Though they rarely appeared in national headlines during the early months of the COVID-19 pandemic, pharmacists played many roles on the frontlines. From providing COVID-19 vaccinations and testing, to being among the most accessible health care providers, pharmacists continue to be pillars for pandemic support.
The cost of support
When the first public health orders went out, many health care services closed their doors, including family doctor offices. Fear of contracting COVID-19 left many Canadians avoiding hospitals and other high-risk areas — leaving their local pharmacies as the most accessible option for health support.
“Pharmacists are always there, all the pharmacies stayed open and they stepped up to support the health care system,” said third-year PharmD student Grace Li.
But the work of pharmacists to support their communities took its toll. Studies have revealed that pharmacists reported higher levels of burnout compared to before the pandemic, and experts are calling for improved support services, more dialogue and better mental health resources.
According to PharmD student Aneet Grewal, the pandemic was especially stressful for pharmacists, who not only had to continue with their regular duties but had additional ones related to the pandemic, like administering vaccines and providing information to the community.
Starting in March 2021, pharmacies in BC were called upon to support the vaccine roll-out effort, with hundreds of pharmacies across the province aiding the cause. Other provinces also saw significant impacts — in Alberta, more COVID-19 vaccines were distributed by pharmacies than the provincial health service. Efforts to mass vaccinate were even extended to PharmD students who were hired to assist.
“[The COVID-19 pandemic] really highlighted the scope of practice that pharmacists have,” said Grewal.
A study published in 2021 compared stress and burnout levels among American healthcare workers during the pandemic and found that pharmacists had a higher work overload, higher fear exposure and higher anxiety levels than physicians. The study also found that just under half of the pharmacists surveyed were experiencing burnout.
Burnout is a term used to describe the “combination of emotional exhaustion, depersonalization, and low personal achievement caused by the chronic stress of the medical field.” It holds many drawbacks, both for the healthcare worker and the patient.
On an individual level, burnout is linked with physical outcomes like cardiovascular diseases and respiratory infections, alongside psychological and affective issues like symptoms of depression and job dissatisfaction. The effects of burnout also affect the community — lower patient satisfaction and medical errors are more likely when medical professionals are experiencing burnout.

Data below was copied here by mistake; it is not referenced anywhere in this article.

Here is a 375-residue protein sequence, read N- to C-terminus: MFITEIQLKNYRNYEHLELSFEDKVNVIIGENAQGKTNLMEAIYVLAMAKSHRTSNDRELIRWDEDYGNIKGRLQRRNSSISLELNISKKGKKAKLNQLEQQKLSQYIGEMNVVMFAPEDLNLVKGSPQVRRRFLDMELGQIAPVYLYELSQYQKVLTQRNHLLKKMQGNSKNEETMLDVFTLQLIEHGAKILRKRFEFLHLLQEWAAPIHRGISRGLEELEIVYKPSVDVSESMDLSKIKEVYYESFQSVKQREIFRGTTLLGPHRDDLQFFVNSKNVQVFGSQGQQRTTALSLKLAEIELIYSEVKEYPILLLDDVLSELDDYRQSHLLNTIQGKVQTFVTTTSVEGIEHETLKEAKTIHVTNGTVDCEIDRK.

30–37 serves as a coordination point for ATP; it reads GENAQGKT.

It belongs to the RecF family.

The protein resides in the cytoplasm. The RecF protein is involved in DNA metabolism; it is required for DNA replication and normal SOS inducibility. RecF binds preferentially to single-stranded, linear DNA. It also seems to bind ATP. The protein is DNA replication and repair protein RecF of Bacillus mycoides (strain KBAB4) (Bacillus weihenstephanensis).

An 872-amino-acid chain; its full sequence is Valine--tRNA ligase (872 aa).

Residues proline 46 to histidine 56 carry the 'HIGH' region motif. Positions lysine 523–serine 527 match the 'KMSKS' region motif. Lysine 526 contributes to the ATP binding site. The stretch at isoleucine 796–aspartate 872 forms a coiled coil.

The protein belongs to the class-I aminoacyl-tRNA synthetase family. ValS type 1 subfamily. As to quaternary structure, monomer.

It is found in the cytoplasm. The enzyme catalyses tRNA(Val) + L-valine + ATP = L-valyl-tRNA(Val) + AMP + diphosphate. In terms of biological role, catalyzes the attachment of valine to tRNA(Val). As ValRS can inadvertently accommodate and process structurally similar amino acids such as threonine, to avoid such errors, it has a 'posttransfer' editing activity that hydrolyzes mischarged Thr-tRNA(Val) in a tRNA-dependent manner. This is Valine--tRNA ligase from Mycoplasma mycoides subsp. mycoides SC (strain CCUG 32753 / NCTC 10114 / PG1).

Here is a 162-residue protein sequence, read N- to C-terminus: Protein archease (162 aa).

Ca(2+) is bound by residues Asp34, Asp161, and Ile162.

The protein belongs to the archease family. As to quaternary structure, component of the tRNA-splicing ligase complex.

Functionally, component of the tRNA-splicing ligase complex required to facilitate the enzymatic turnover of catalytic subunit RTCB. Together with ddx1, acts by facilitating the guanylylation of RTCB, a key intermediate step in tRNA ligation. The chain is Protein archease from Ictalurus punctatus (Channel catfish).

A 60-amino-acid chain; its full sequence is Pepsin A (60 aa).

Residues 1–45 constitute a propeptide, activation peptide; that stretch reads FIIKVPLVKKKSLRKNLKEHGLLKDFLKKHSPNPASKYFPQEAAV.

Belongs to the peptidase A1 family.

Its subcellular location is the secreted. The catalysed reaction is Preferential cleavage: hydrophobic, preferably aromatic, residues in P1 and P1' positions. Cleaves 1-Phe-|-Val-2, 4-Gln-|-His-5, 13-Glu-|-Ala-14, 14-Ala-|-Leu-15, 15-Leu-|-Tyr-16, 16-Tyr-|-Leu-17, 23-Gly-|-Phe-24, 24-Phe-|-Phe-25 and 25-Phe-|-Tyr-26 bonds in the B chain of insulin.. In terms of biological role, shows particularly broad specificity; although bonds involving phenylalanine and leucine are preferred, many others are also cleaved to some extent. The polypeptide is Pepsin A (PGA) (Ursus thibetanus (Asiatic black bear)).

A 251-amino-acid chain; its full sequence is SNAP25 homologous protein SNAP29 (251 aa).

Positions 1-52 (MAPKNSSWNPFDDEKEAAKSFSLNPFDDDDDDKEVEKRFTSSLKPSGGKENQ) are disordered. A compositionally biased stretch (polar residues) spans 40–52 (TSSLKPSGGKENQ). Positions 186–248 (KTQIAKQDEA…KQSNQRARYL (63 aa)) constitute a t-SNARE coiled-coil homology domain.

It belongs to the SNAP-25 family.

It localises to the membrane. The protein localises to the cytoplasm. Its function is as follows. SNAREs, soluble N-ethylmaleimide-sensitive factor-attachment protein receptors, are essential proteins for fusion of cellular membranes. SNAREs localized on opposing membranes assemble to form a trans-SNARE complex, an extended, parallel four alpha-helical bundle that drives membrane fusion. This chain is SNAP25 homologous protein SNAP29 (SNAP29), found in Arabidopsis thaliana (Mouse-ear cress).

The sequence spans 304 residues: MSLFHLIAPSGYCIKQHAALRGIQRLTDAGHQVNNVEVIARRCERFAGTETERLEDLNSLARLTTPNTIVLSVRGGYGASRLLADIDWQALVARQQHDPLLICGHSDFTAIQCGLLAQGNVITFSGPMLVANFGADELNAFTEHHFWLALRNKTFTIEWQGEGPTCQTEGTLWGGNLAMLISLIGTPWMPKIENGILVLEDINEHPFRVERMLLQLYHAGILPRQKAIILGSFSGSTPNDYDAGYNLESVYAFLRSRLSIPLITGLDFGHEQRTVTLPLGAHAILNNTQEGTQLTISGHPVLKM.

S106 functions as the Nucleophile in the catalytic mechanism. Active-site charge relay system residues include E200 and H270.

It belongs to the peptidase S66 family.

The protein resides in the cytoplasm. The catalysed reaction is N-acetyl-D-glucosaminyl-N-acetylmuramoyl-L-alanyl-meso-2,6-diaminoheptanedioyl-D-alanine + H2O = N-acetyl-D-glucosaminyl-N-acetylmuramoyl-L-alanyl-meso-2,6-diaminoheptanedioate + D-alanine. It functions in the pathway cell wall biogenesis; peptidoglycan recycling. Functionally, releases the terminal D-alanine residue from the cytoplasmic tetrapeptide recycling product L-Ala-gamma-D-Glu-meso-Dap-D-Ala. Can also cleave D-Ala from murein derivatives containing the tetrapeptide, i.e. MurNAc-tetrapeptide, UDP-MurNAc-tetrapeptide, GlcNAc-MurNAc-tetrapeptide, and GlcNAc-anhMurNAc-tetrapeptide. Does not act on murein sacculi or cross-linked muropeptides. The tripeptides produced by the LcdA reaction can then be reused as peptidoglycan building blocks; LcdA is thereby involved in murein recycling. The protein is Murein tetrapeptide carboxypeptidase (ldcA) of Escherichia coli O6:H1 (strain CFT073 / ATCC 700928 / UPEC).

Initiatives are mounting to support pharmacists and address the wellness issues made clear by the COVID-19 pandemic. In January, the Canadian Pharmacists Association launched the Pharmacy Workforce Wellness initiative to support pharmacist mental health. More recently, the theme for Pharmacist Appreciation Month in March 2022 was dedicated to “appreciating pharmacists talking about burnout and the stress that everyone’s had,” said Grewal.
Not just filling prescriptions
Pharmacy students interviewed by The Ubyssey emphasized that pharmacy is more than its stereotypical image of filling up prescriptions.
“Pharmacists are more than [pill counters],” Li said.
John Lee, a fourth-year PharmD student, acknowledged that the scope of practice for pharmacists is much broader than most people imagine. The profession can include your local community pharmacist found in Save-On-Foods or Walmart, but can also have roles in hospitals, advocacy and the pharmaceutical industry.
In addition to the many forms pharmacists take to support their communities, Lee noted that it’s “hard to have a good understanding of what pharmacists can do, because it’s not as standardized compared to maybe other health care roles.”
Pharmacists are regulated by independent provincial bodies or governments and therefore their scope of practice varies province to province. In BC, pharmacists can only initiate prescriptions in an emergency, while Albertan pharmacists can initiate prescriptions in multiple instances.
Despite differences in practice, pharmacists play a crucial role in our healthcare system, and did even before a global pandemic.
“Pharmacists are always there, just supporting the community,” Grewal said.
—With files from Shane Atienza